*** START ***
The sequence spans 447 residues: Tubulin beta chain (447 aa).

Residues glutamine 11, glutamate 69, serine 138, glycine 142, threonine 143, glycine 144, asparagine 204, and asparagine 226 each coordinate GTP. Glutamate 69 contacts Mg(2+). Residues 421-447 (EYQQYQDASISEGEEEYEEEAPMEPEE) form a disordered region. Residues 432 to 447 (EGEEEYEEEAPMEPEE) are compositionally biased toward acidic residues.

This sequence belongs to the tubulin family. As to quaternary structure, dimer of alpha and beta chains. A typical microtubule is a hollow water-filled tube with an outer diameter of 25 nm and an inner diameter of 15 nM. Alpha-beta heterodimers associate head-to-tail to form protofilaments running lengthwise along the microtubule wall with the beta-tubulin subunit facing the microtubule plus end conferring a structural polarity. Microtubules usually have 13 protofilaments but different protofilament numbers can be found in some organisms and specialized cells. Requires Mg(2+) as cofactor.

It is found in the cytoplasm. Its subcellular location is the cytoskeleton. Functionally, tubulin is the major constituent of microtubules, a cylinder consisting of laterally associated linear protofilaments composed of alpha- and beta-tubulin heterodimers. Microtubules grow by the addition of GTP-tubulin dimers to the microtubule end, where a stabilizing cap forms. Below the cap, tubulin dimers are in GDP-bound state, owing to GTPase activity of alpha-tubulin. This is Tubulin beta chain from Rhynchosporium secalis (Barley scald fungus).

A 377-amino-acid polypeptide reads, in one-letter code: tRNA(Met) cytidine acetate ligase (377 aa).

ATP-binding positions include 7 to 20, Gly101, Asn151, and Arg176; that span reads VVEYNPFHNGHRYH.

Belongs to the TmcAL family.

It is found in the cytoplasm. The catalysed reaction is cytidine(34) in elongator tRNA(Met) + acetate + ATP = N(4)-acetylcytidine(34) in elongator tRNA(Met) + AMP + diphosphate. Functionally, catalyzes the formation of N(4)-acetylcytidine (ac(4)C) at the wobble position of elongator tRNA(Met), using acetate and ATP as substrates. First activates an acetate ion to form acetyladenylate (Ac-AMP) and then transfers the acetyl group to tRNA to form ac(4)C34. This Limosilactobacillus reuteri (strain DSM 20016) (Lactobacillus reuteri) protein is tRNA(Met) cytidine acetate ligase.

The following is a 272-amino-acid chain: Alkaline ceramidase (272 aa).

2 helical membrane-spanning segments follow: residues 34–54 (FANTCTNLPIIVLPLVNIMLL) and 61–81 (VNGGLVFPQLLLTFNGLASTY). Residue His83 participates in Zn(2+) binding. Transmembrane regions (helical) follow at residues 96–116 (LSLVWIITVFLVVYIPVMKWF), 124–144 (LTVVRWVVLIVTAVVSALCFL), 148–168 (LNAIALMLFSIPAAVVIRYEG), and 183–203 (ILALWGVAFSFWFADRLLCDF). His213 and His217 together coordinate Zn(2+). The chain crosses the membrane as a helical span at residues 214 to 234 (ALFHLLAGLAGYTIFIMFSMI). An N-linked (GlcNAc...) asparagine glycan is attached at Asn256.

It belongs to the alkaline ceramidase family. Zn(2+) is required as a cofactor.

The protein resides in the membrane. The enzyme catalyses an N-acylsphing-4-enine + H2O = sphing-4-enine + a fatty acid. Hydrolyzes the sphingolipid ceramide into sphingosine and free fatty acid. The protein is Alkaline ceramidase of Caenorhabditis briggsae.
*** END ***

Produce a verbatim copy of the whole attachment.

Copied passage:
The sequence spans 447 residues: Tubulin beta chain (447 aa).

Residues glutamine 11, glutamate 69, serine 138, glycine 142, threonine 143, glycine 144, asparagine 204, and asparagine 226 each coordinate GTP. Glutamate 69 contacts Mg(2+). Residues 421-447 (EYQQYQDASISEGEEEYEEEAPMEPEE) form a disordered region. Residues 432 to 447 (EGEEEYEEEAPMEPEE) are compositionally biased toward acidic residues.

This sequence belongs to the tubulin family. As to quaternary structure, dimer of alpha and beta chains. A typical microtubule is a hollow water-filled tube with an outer diameter of 25 nm and an inner diameter of 15 nM. Alpha-beta heterodimers associate head-to-tail to form protofilaments running lengthwise along the microtubule wall with the beta-tubulin subunit facing the microtubule plus end conferring a structural polarity. Microtubules usually have 13 protofilaments but different protofilament numbers can be found in some organisms and specialized cells. Requires Mg(2+) as cofactor.

It is found in the cytoplasm. Its subcellular location is the cytoskeleton. Functionally, tubulin is the major constituent of microtubules, a cylinder consisting of laterally associated linear protofilaments composed of alpha- and beta-tubulin heterodimers. Microtubules grow by the addition of GTP-tubulin dimers to the microtubule end, where a stabilizing cap forms. Below the cap, tubulin dimers are in GDP-bound state, owing to GTPase activity of alpha-tubulin. This is Tubulin beta chain from Rhynchosporium secalis (Barley scald fungus).

A 377-amino-acid polypeptide reads, in one-letter code: tRNA(Met) cytidine acetate ligase (377 aa).

ATP-binding positions include 7 to 20, Gly101, Asn151, and Arg176; that span reads VVEYNPFHNGHRYH.

Belongs to the TmcAL family.

It is found in the cytoplasm. The catalysed reaction is cytidine(34) in elongator tRNA(Met) + acetate + ATP = N(4)-acetylcytidine(34) in elongator tRNA(Met) + AMP + diphosphate. Functionally, catalyzes the formation of N(4)-acetylcytidine (ac(4)C) at the wobble position of elongator tRNA(Met), using acetate and ATP as substrates. First activates an acetate ion to form acetyladenylate (Ac-AMP) and then transfers the acetyl group to tRNA to form ac(4)C34. This Limosilactobacillus reuteri (strain DSM 20016) (Lactobacillus reuteri) protein is tRNA(Met) cytidine acetate ligase.

The following is a 272-amino-acid chain: Alkaline ceramidase (272 aa).

2 helical membrane-spanning segments follow: residues 34–54 (FANTCTNLPIIVLPLVNIMLL) and 61–81 (VNGGLVFPQLLLTFNGLASTY). Residue His83 participates in Zn(2+) binding. Transmembrane regions (helical) follow at residues 96–116 (LSLVWIITVFLVVYIPVMKWF), 124–144 (LTVVRWVVLIVTAVVSALCFL), 148–168 (LNAIALMLFSIPAAVVIRYEG), and 183–203 (ILALWGVAFSFWFADRLLCDF). His213 and His217 together coordinate Zn(2+). The chain crosses the membrane as a helical span at residues 214 to 234 (ALFHLLAGLAGYTIFIMFSMI). An N-linked (GlcNAc...) asparagine glycan is attached at Asn256.

It belongs to the alkaline ceramidase family. Zn(2+) is required as a cofactor.

The protein resides in the membrane. The enzyme catalyses an N-acylsphing-4-enine + H2O = sphing-4-enine + a fatty acid. Hydrolyzes the sphingolipid ceramide into sphingosine and free fatty acid. The protein is Alkaline ceramidase of Caenorhabditis briggsae.